May 2, 2021

Mia P. Manansala

Mia P. Manansala

In this episode, Linda Hengerer talks with Mia P. Manansala about her debut novel, ARSENIC and ADOBO, Filipino-inspired cooking, and why she thinks cozy mysteries are rom-coms with a dead body.

In this episode, Linda Hengerer talks with Mia P. Manansala about her debut novel Arsenic and Adobo, Filipino cooking - lumpia! - and how the pandemic affected her routine.

Mia P. Manansala (she/her) is a writer and certified book coach from Chicago who loves books, baking, and bad-ass women. She uses humor (and murder) to explore aspects of the Filipino diaspora, queerness, and her millennial love for pop culture. Her debut novel, ARSENIC AND ADOBO, comes out May 4, 2021, with Berkley/Penguin Random House.

A lover of all things geeky, Mia spends her days procrastibaking, playing JRPGs and dating sims, reading cozy mysteries, and cuddling her dogs Gumiho, Max Power, and Bayley Banks (bonus points if you get all the references). 

Find her on Facebook, Twitter, and Instagram: @MPMtheWriter
Or check out her website:

Get to know Mia - The Tart Words Baker's Dozen:

1.   Plotter or Pantser? Combo? Light plotter

2.   Tea or Coffee? Tea

3.   Beer, Wine, or Cocktails? Cocktails

4.   Snacks: Sweet or Savory? Both!

5.   Indie Published, Traditionally Published, or Hybrid? Traditionally published

6.   Strict Writing Schedule: No

7.    Strictly Computer or Mix It Up? Computer and Alphasmart

8.    Daily Goal: No, but I'm trying

9.    Formal Track Progress: Sometimes

10.  Special Writing Spot? I love the Winter Garden at the Harold Washington Library

11.   Writer’s Block? Yes

12.   File of Ideas: Yes

13.   Favorite Author(s)? Currently, Sherry Thomas, Alyssa Cole, Talia Hibbert, and Kellye Garrett

Like this episode? Leave a review or rating! 


Transcribed by; Lightly edited by Linda. Please forgive typos or grammar errors J

Episode 222 - Mia P. Manansala


Linda 00:00

Welcome to Tart Words. I'm your host, Linda Hengerer. And I'm a writer, a reader and a baker. I talk to writers about their latest book and what inspires them, chat with fellow author Suzanne Fox about what writers can learn from reading their favorite authors, and share fast and easy recipes for anyone looking for a sweet treat. Join me as I share Tart Bites, Tart Thoughts, and Tart Words. 

Mia P. Manansala (she/her) is a writer and certified book coach from Chicago who loves books, baking, and bad-ass women. She uses humor (and murder) to explore aspects of the Filipino diaspora, queerness, and her millennial love for pop culture. Her debut novel, ARSENIC AND ADOBO, comes out May 4, 2021 with Berkley/Penguin Random House.

A lover of all things geeky, Mia spends her days procrastibaking, playing JRPGs and dating sims, reading cozy mysteries, and cuddling her dogs Gumiho, Max Power, and Bayley Banks (bonus points if you get all the references).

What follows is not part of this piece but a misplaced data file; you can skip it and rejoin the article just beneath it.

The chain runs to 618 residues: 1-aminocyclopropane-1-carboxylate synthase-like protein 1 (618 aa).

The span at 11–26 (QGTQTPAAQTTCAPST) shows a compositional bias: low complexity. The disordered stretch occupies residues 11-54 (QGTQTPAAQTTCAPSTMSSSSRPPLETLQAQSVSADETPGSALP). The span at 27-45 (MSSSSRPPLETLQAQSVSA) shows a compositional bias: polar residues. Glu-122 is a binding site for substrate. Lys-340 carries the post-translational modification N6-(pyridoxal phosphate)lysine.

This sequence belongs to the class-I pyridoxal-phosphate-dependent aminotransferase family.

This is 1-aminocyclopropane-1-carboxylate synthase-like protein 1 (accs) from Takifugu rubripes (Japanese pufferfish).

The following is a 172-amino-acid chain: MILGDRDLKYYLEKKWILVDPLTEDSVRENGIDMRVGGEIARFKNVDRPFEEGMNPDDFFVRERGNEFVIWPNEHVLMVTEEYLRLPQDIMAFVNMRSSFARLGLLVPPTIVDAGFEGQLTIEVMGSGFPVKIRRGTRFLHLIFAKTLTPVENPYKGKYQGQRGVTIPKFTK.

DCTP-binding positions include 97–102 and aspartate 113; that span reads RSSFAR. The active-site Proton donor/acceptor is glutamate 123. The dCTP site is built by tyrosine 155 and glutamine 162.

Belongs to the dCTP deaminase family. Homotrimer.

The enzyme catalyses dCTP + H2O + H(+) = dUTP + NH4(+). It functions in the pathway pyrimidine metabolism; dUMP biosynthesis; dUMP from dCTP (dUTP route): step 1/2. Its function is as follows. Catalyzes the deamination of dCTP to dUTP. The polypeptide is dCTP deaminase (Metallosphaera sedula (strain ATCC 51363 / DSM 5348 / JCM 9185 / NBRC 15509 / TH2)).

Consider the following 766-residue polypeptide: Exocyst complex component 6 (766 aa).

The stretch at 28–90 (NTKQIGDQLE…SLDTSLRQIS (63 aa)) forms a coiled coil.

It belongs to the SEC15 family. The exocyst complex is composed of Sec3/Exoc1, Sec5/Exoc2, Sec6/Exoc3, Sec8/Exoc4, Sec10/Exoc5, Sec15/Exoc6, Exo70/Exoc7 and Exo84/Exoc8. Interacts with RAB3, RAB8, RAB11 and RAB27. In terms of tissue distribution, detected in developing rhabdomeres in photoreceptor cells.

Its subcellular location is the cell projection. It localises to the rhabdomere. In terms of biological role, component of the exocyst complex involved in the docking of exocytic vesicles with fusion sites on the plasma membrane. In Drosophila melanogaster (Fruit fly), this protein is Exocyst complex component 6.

Find her on Facebook, Twitter, and Instagram: @MPMtheWriter

Or check out her website: 

Welcome to the podcast, Mia. I'm really looking forward to hearing more about ARSENIC and ADOBO

Mia 01:31

Thanks for having me, Linda.

Linda 01:32

Tell me about ARSENIC and ADOBO. It's the first book in your new series, isn't it?

Mia 01:37

Yes. It's the first book in the Tita Rosie’s Kitchen Mystery Series. It is essentially a Filipino American culinary cozy and it follows all the basic tropes of young woman who has to return to her small Midwestern hometown because her family's restaurant is in trouble. She's also trying to get over a bad breakup. And while she is there, her vindictive ex-boyfriend turned food critic dies in her family's restaurant. And of course, she is the main suspect. So she has to try to clear her name and save the restaurant’s reputation.

Linda 02:11

That sounds really interesting. How did you get the idea for your main character?

Mia 02:16

I really enjoyed telling this story because basically, it came about from a conversation between me and my mentor Kellye Garrett, who's another wonderful traditional mystery writer. We were just joking around one day that a lot of cozy mysteries seemed to follow romantic comedy tropes: Girl has to return to her hometown, save the family's business, etc, etc. I just said I was like, wow, like cozies are just rom-coms with dead bodies. And soon after that conversation, I was taking the train to work one day, and then the first line of the book popped into my head fully formed, and it hasn't changed in any of the time since I've been editing. It's basically My name is Lila Macapagal and my life has become a rom-com cliché. Not many rom coms feature Asian-American leads or dead bodies, but more on that later. But all the trademarks are there. I like that literally those two lines fully formed and I was like, who is Lila? What is this? But in those lines, I was like, I have to explore this. I have to find out more about her. I need to see what the story is. And it eventually became my debut.